Think you know Hyde Park's dining scene? Think again. New restaurants are opening rapidly in the South Side neighborhood in addition to its enduring classics, which means you've got plenty of great options, from Indian restaurants to one of the best delis in town. Whether you live in the neighborhood or are just visiting, grab lunch, dinner or some cheap eats at one of the best Hyde Park restaurants.
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Best restaurants in Hyde Park
Matthias Merges' Italian and French inspired restaurant attracts a mix of University staff (and some sophisticated students) as well as neighborhood residents and anyone who wants perfectly executed dishes in a setting with huge windows and colorful, gorgeous textiles. The bucatini carbonara is rich and decadent, the regularly rotating proteins are perfectly cooked, and the Sunday brunch tests your restraint—give in, since the pork belly benedict and any pastry on offer are worth getting.
Cedars’ falafel, hummus, baba ghanoush, lentil soup—pretty much everything that goes with its delicious, warm pita bread—have us hooked. We could fill up just on starters here, but should you venture into massive entrées, prepare by bringing friends. The family-style special for parties of four or more gets you nine dishes for dinner ($15.50 per person) and six for lunch ($12.95).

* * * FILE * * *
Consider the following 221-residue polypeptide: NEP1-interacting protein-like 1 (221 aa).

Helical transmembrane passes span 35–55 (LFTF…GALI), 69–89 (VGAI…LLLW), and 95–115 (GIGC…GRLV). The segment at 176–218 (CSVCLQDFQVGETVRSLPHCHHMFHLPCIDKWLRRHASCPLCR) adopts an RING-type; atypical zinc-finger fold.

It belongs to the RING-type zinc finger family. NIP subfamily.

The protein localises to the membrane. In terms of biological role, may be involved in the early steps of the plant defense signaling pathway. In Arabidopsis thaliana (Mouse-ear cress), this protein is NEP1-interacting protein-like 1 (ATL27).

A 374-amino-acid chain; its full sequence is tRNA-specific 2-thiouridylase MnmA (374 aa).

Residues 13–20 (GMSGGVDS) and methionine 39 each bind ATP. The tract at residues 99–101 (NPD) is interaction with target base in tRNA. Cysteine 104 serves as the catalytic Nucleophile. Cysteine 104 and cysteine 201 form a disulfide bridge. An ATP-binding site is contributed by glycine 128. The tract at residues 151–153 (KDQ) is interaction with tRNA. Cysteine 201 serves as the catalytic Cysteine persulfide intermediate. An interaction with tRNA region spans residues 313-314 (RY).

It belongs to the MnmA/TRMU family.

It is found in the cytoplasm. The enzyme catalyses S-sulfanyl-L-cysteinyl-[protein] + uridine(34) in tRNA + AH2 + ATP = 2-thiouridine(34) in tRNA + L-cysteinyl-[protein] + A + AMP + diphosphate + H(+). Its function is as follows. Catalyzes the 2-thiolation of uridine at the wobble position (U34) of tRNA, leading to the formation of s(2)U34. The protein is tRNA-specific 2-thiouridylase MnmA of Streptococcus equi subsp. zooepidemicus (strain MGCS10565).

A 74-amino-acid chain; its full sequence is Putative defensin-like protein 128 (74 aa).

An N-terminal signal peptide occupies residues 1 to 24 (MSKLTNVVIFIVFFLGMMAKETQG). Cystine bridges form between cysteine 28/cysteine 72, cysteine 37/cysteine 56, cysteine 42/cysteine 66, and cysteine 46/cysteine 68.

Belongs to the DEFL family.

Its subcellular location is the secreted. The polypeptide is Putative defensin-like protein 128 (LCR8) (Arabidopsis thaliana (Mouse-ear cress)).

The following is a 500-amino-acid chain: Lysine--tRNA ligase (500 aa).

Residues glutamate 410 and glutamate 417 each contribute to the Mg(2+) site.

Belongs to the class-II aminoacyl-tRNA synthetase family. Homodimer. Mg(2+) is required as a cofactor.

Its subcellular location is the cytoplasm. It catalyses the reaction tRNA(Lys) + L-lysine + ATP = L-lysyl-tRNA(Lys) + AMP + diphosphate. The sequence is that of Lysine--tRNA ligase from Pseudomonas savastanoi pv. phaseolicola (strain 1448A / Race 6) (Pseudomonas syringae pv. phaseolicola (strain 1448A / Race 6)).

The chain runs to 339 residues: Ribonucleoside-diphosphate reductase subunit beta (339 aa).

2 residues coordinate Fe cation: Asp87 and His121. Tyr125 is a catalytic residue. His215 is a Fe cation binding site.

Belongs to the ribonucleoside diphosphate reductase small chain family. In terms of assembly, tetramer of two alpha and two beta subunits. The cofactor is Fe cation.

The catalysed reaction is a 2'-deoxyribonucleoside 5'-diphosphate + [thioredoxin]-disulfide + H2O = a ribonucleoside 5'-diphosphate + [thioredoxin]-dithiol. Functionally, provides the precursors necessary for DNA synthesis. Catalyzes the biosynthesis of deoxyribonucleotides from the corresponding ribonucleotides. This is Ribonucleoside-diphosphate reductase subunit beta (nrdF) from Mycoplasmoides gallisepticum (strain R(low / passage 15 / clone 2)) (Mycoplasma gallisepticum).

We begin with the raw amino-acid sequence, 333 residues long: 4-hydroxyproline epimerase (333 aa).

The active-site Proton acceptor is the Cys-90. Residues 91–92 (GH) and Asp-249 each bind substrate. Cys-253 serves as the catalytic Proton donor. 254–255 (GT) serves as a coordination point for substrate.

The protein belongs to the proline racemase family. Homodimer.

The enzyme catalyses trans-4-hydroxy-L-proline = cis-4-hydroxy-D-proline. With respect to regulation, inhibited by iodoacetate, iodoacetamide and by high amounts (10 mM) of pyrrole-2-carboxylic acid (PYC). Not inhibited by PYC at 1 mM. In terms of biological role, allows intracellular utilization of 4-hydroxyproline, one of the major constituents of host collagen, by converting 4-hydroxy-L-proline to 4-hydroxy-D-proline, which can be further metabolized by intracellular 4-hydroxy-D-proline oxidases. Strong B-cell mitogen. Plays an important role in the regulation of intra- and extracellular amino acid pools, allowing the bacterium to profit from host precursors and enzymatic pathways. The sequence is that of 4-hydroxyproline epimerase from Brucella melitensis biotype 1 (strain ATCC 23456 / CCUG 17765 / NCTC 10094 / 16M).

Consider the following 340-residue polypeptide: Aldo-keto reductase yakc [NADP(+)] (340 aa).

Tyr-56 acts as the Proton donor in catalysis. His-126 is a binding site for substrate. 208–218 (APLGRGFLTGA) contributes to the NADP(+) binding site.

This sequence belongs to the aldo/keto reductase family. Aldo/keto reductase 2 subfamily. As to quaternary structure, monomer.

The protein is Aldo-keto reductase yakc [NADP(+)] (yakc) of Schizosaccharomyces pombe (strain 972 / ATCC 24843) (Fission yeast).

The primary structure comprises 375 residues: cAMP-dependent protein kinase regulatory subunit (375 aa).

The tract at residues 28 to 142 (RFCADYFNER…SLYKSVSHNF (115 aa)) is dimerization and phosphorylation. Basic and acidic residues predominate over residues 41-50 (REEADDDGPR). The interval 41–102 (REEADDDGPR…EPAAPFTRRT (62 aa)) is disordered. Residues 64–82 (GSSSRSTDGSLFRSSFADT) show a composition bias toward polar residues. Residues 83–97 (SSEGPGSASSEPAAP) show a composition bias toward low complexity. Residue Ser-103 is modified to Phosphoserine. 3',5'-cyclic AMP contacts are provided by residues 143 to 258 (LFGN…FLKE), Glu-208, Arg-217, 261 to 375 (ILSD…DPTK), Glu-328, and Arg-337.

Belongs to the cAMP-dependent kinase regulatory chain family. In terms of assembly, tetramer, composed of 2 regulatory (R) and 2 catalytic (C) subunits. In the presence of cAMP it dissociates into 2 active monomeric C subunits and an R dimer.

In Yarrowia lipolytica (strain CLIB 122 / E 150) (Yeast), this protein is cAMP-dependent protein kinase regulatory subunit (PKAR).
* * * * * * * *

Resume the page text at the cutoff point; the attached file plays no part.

You’d be well advised to pay attention to this restaurant’s logo, which claims that Uncle Joe’s specializes in jerk chicken. That’s not to say the impossibly tender curried goat or smoky oxtail should be skipped over, just that the peppery jerk chicken is not to be missed. Tasty side orders, such as rice and beans and creamy mac and cheese, disappear early in the evening, as does the caramel cake, so get there early. The reggae floating through the air of the small dining room seems to mellow out most of the crowd.
The lights are low and the Caribbean beats bopping at this Jamaican spot, recently relocated from its longtime Lincoln Park home to 53rd Street’s newish Harper Court development. While the Hyde Park dining room may be a bit glossier than its precursor, the restaurant’s soul—i.e., Herbert Errol Gallimore’s renditions of his native isle’s specialties—remains intact. Chicken, shrimp and pork are among the host of proteins given a smoky jerk treatment here. Perhaps most memorable, though, are the slow-cooked dishes like oxtail stew and goat curry, which transform modest cuts and humble root vegetables into pure warming and hearty comfort. On the cocktail front, the Ja’ Rum Punch—a potent mix of white, dark and coconut rums brightened with fruit juice—is a customer favorite.